Dont email me if you are not serious or you are
    Scared of venturing overseas or have tons of reasons.

  5. Goodman says:

    Has batman has ever volunteered counsellong before to say
    That 10 clients a month is not heavy load ?
    Batman ! Bam b wham !!! Do it in 10 seconds! Like the oldest
    Profession? Waiting for you? Hurry up?
    Do not need to call, make appointment , meet, prepare, etc..

    • batman says:

      Goodman, the gutter talk is rather silly and childish, save it. You are not doing this forum a favor with this kind of comments.
      You sounded like you are familiar with counseling works, so maybe you can explain to people like me who do not have that knowledge why ten clients a month makes “heavy load” instead.

  6. Gilbert Goh says:

    Hi Batman,

    For volunteers like us ten clients a month for face to face counselling on average is alot as some clients will want to see you more than once.

    Moreover, more than half of those who have written in preferred an online counselling support mode and we also need to spend time corresponding with them.

    There are also low months during Christmas and new year period as clients either go off for holidays or prefer not to seek help during rhese festive period.

    I believe that we are able to be more attentive to our clients’ needs because we have lesser clients than say CDC or e21 which handles thousands yearly.

    We also can’t handle clients of such scale as we are all volunteers.

    We are not funded so there is no kpi to meet.

    Hope this helps to clarify the matter.

    Gilbert Goh

    • batman says:

      Gilbert, thank you for the explanation.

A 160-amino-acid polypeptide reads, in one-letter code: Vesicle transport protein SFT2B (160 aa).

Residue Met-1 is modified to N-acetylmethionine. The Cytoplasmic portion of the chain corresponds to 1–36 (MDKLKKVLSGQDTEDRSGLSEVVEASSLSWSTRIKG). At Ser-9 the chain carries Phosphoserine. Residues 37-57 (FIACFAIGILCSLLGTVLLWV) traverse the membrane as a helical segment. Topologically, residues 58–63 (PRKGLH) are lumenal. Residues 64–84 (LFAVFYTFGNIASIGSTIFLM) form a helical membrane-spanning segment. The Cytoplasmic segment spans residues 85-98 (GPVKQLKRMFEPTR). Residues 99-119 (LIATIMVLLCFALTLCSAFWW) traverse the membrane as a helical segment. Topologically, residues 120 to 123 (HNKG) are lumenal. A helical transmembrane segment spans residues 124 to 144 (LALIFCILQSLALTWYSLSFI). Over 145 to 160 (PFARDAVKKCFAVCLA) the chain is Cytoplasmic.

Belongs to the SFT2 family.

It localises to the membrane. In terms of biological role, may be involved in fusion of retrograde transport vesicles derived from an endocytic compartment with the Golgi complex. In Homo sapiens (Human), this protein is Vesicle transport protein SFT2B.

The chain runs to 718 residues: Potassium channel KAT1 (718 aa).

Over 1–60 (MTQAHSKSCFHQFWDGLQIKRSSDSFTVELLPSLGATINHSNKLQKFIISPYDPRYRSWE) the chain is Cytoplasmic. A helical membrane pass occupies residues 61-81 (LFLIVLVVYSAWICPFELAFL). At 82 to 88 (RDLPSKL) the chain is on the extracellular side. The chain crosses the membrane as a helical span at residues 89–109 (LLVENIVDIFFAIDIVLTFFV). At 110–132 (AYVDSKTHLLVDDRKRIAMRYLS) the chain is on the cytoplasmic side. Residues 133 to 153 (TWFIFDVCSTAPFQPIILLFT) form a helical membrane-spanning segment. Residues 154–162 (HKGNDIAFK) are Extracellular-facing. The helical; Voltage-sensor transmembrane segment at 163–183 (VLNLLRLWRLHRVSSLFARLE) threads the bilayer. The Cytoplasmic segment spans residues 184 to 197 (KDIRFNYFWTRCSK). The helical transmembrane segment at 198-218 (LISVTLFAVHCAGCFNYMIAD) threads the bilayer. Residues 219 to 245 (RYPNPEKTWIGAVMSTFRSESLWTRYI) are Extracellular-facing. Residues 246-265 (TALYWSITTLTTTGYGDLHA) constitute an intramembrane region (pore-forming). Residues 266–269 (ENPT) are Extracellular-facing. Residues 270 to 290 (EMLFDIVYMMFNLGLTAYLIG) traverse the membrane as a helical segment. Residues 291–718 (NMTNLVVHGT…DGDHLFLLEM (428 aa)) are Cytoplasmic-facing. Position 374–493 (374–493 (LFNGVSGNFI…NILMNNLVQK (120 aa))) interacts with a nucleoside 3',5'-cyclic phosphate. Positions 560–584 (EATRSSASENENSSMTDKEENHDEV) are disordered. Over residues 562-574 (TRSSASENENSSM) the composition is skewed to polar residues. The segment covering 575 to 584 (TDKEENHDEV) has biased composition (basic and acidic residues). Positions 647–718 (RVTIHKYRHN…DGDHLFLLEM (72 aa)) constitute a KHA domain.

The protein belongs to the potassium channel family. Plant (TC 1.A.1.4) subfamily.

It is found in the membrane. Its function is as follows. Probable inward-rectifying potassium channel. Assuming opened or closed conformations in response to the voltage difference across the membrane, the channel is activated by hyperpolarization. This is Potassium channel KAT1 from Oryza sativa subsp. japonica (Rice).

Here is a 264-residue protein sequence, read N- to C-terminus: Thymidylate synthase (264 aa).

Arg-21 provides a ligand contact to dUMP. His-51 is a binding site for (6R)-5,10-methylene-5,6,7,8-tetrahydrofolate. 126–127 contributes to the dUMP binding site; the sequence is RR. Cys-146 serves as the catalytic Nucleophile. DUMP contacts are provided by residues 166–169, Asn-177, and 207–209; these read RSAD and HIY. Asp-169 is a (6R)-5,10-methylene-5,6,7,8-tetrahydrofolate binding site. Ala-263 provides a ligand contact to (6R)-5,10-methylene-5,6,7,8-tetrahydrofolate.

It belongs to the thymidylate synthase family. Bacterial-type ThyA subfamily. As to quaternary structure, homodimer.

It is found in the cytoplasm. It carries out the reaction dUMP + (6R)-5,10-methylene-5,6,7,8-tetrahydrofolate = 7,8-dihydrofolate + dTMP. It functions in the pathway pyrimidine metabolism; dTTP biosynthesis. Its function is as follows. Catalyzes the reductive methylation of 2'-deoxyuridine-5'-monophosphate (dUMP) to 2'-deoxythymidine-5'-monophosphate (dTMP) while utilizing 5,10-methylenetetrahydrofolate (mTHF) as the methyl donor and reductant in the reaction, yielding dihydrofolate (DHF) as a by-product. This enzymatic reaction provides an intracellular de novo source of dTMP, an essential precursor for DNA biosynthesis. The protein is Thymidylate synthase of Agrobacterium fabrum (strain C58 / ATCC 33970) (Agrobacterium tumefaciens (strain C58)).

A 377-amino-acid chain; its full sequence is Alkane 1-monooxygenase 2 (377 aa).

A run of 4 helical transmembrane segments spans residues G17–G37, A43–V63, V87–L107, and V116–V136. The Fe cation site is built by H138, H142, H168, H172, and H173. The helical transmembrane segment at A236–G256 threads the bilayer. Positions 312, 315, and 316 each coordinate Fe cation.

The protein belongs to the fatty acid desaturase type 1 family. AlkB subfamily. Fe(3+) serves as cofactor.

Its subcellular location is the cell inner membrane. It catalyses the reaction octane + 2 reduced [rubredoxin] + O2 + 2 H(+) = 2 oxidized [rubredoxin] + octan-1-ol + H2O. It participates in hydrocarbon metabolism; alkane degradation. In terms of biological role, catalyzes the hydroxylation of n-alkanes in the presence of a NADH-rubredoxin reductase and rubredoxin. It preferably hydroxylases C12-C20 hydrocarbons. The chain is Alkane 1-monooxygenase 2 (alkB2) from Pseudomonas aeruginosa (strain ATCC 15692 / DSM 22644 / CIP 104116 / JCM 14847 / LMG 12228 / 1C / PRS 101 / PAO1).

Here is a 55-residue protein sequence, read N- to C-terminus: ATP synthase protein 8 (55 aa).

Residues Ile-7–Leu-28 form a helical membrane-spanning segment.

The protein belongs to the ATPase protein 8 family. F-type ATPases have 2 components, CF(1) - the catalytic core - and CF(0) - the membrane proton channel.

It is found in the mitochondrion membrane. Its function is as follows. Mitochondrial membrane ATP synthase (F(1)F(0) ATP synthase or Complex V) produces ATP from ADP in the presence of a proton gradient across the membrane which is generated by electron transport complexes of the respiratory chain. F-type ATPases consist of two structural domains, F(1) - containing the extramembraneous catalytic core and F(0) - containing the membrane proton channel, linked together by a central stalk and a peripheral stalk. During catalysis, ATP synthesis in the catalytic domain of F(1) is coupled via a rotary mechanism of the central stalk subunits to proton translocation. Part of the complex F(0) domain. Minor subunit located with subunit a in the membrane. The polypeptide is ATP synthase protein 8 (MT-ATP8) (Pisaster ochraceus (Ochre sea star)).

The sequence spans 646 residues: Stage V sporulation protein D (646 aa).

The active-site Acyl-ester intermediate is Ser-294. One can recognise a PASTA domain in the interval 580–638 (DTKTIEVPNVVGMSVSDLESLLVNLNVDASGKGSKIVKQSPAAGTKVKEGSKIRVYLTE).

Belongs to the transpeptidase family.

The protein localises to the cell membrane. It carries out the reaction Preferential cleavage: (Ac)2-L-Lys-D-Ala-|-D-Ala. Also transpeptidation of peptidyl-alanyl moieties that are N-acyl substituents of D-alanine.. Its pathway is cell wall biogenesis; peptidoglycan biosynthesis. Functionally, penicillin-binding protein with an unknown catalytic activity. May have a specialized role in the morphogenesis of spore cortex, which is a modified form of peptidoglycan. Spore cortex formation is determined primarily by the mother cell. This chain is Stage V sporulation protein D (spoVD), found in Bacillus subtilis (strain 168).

I would also like to clarify that there was no hidden or sinister motives in my pointing out the numbers, other than bringing to your attention the possibility of a typo error.
      I’m sure you are doing a wonderful job of helping those in needs, within your resources!

  7. Andrew says:

    Gilbert, it’s very admirable from you to do all these counselling on a volunteering basis and certainly kudos to all the other volunteers too. Nonetheless, I had met some candidates that were referred by you and here are some of my feedback. I felt that though some can certain use more training on being more confident during interviews but the majority still lack the dilligent to do the necessary homework in finding out more about their prospective employers. This is very disappointing as their CVs do stand out thus I called them in for an interview but the minute they were asked on the organisation, they fumbled. As for the other group that didn’t make it for the interview are those that asked for a pay scale that aren’t realistic and seems very uninterested in their application.
    At this moment, I’m in the midst of recruiting and I’m very keen to employ a matured staff though I can’t pay much due to the nature of the organisation but I would say the incumbent will be expose to many learning opportunities on the job. As for the young ones that applied, many have very unrealistics goals due to their colourful overseas academic qualifications and job hop so frequently. So IMHO, our matured PMETs can easily win over any prospective employers if only they be more diligent in preparing themselves and kinda being more humble. Well I’m still searching for the right candidate to appear and wish everyone here the best of luck in your job search.

  8. [...] Support Site for The Unemployed & Underemployed [...]

  9. charmer says:

    Hi Andrew

    If you’re on the look out for matured exec pl drop me an email at

    Will be glad to send you my CV for your kind consideration.


  10. Sal says:

    im in my 40s….previously from manufacturing and now in service sector.sometimes you need to see where the future demand is.